Monday, May 17, 2010

Audience Research - The Future - The Questions

The usual pattern in most research studies really ends up with the same questions.   We start with their 'cume' behavior/recall and then narrow it to most listened to stations then we move on to the body of the questions .  We craft music blends for them to evaluate, ask about Morning shows, other personalities, maybe at work listening, contests, marketing efforts and maybe a few questions about the web site (have you been there).   Sometimes we are on a format search where the music mixes or other descriptive moments take more time in the questions.  There's always the pressure of keeping it under 25 minutes on the phone so we really don't have that much time.

Notice that the only area that is about their behavior is in the Cume and which stations they listen to the most.  An even there we may see the most marketed station win even though we look down their answers and they don't really know much about that station in the other parts of the study.  Where do they listen to radio the most, and what are those stations?  How passionate are they? Are they super radio users or just casual tuners?  Do they jump around as soon as the music sets end?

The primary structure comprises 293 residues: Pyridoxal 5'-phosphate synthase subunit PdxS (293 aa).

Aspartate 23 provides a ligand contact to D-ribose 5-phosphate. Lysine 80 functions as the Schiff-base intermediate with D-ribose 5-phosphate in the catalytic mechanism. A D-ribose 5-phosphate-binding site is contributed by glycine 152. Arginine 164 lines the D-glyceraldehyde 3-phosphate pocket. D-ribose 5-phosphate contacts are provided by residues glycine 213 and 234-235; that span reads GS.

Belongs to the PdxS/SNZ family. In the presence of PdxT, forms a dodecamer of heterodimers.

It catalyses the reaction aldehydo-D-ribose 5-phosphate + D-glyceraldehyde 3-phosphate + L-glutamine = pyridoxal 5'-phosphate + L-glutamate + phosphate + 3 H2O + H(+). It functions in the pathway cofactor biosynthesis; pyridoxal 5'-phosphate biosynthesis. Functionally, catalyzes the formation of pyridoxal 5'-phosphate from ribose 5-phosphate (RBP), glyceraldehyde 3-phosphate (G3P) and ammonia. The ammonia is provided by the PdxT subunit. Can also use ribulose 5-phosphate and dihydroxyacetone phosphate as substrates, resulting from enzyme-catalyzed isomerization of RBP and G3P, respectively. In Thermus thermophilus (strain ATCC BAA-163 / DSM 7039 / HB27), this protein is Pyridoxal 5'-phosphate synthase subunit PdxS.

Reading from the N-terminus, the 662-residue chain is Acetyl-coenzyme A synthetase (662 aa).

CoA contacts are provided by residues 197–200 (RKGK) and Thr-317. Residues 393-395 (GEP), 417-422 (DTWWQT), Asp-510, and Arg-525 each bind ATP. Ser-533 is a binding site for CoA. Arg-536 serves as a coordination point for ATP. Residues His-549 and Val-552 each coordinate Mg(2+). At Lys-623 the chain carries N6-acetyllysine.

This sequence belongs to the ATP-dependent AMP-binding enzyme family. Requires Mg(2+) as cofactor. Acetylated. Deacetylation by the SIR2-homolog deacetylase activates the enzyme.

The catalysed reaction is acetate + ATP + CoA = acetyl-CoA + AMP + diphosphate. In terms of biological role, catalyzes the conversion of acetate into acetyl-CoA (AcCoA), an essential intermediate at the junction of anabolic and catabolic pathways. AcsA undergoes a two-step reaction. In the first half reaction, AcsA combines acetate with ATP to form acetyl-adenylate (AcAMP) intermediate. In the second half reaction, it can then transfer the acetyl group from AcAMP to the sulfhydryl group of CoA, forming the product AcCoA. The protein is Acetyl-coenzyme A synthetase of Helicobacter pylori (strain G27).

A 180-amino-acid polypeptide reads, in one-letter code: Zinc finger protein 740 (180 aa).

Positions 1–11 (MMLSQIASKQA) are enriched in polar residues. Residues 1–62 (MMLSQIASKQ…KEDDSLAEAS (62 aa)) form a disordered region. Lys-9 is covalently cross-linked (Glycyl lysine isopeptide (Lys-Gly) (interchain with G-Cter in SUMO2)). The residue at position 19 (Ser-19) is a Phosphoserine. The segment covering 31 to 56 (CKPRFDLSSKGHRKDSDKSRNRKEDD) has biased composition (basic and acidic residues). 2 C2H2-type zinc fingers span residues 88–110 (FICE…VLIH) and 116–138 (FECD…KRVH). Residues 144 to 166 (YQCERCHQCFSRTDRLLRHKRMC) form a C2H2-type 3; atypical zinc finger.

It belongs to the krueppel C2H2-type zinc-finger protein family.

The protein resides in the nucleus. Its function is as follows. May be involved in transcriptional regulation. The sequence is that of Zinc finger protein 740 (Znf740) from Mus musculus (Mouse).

Also what kind of people are they?  Are they innovators that latch on to new concepts or products or are they laggards who are just figuring out innovations that happened years ago?  Or are they in that mass in the middle and where do they rank in that segment?

A few more questions about them before we dive into their perceived listening habits would really help us learn a lot more about what their actual behavior might be.  Right now we are mostly learning what they recall about our products and not a lot about how they use them.  Recall worked in the diary days - now it's about real behavior.  We have to find the secrets to making our products perform on a different plane

Many products and industries have used this type of research for years - dating back to the 60s and while it's gone through a number of evolutions it's still in use today.  Finding the key links in the sample or population and building products that use the keys to open doors to the bigger groups has been a big element for many industries.  

Now how do we communicate with the sample?  A lot has changed in the last few decades let's take a look in our next segment later in the week.  

No comments: